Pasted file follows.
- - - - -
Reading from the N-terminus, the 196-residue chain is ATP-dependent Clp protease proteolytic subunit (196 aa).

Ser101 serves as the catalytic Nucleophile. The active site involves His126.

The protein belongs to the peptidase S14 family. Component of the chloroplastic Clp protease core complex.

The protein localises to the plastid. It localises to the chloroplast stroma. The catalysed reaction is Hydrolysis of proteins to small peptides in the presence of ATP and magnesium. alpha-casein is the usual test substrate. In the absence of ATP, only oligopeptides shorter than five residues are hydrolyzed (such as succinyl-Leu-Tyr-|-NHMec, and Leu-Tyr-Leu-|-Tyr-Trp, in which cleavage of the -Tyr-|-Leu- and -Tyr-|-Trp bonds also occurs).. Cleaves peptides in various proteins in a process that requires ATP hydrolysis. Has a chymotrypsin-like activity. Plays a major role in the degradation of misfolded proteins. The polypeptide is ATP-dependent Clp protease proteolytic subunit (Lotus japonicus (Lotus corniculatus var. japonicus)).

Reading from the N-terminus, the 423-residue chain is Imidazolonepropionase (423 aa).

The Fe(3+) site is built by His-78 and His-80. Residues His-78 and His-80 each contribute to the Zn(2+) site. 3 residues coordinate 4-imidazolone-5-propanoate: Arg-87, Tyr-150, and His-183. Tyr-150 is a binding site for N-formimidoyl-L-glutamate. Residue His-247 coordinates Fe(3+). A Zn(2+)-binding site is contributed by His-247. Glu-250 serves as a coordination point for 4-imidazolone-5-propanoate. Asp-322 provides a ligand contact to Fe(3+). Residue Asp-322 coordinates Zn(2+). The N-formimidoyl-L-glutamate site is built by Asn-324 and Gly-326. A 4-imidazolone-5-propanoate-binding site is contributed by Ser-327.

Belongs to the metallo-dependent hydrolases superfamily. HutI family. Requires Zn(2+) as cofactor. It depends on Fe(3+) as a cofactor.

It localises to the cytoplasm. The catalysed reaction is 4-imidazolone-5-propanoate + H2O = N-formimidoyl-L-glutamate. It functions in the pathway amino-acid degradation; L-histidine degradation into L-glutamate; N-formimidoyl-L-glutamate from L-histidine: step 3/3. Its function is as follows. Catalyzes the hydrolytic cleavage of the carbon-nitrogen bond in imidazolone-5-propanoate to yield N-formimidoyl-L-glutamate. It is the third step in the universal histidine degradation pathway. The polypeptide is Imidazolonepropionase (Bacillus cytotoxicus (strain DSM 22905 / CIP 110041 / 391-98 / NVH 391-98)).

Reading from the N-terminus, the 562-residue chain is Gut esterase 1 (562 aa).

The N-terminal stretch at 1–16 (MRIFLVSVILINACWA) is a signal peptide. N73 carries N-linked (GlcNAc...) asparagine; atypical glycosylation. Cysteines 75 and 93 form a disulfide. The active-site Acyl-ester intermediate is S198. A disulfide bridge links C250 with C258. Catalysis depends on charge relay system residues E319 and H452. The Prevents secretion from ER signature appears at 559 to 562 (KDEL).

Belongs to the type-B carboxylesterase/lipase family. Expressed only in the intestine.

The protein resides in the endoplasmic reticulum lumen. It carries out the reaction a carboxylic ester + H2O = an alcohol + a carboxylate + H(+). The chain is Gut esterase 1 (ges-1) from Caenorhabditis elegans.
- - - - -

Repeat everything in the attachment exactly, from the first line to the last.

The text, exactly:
Reading from the N-terminus, the 196-residue chain is ATP-dependent Clp protease proteolytic subunit (196 aa).

Ser101 serves as the catalytic Nucleophile. The active site involves His126.

The protein belongs to the peptidase S14 family. Component of the chloroplastic Clp protease core complex.

The protein localises to the plastid. It localises to the chloroplast stroma. The catalysed reaction is Hydrolysis of proteins to small peptides in the presence of ATP and magnesium. alpha-casein is the usual test substrate. In the absence of ATP, only oligopeptides shorter than five residues are hydrolyzed (such as succinyl-Leu-Tyr-|-NHMec, and Leu-Tyr-Leu-|-Tyr-Trp, in which cleavage of the -Tyr-|-Leu- and -Tyr-|-Trp bonds also occurs).. Cleaves peptides in various proteins in a process that requires ATP hydrolysis. Has a chymotrypsin-like activity. Plays a major role in the degradation of misfolded proteins. The polypeptide is ATP-dependent Clp protease proteolytic subunit (Lotus japonicus (Lotus corniculatus var. japonicus)).

Reading from the N-terminus, the 423-residue chain is Imidazolonepropionase (423 aa).

The Fe(3+) site is built by His-78 and His-80. Residues His-78 and His-80 each contribute to the Zn(2+) site. 3 residues coordinate 4-imidazolone-5-propanoate: Arg-87, Tyr-150, and His-183. Tyr-150 is a binding site for N-formimidoyl-L-glutamate. Residue His-247 coordinates Fe(3+). A Zn(2+)-binding site is contributed by His-247. Glu-250 serves as a coordination point for 4-imidazolone-5-propanoate. Asp-322 provides a ligand contact to Fe(3+). Residue Asp-322 coordinates Zn(2+). The N-formimidoyl-L-glutamate site is built by Asn-324 and Gly-326. A 4-imidazolone-5-propanoate-binding site is contributed by Ser-327.

Belongs to the metallo-dependent hydrolases superfamily. HutI family. Requires Zn(2+) as cofactor. It depends on Fe(3+) as a cofactor.

It localises to the cytoplasm. The catalysed reaction is 4-imidazolone-5-propanoate + H2O = N-formimidoyl-L-glutamate. It functions in the pathway amino-acid degradation; L-histidine degradation into L-glutamate; N-formimidoyl-L-glutamate from L-histidine: step 3/3. Its function is as follows. Catalyzes the hydrolytic cleavage of the carbon-nitrogen bond in imidazolone-5-propanoate to yield N-formimidoyl-L-glutamate. It is the third step in the universal histidine degradation pathway. The polypeptide is Imidazolonepropionase (Bacillus cytotoxicus (strain DSM 22905 / CIP 110041 / 391-98 / NVH 391-98)).

Reading from the N-terminus, the 562-residue chain is Gut esterase 1 (562 aa).

The N-terminal stretch at 1–16 (MRIFLVSVILINACWA) is a signal peptide. N73 carries N-linked (GlcNAc...) asparagine; atypical glycosylation. Cysteines 75 and 93 form a disulfide. The active-site Acyl-ester intermediate is S198. A disulfide bridge links C250 with C258. Catalysis depends on charge relay system residues E319 and H452. The Prevents secretion from ER signature appears at 559 to 562 (KDEL).

Belongs to the type-B carboxylesterase/lipase family. Expressed only in the intestine.

The protein resides in the endoplasmic reticulum lumen. It carries out the reaction a carboxylic ester + H2O = an alcohol + a carboxylate + H(+). The chain is Gut esterase 1 (ges-1) from Caenorhabditis elegans.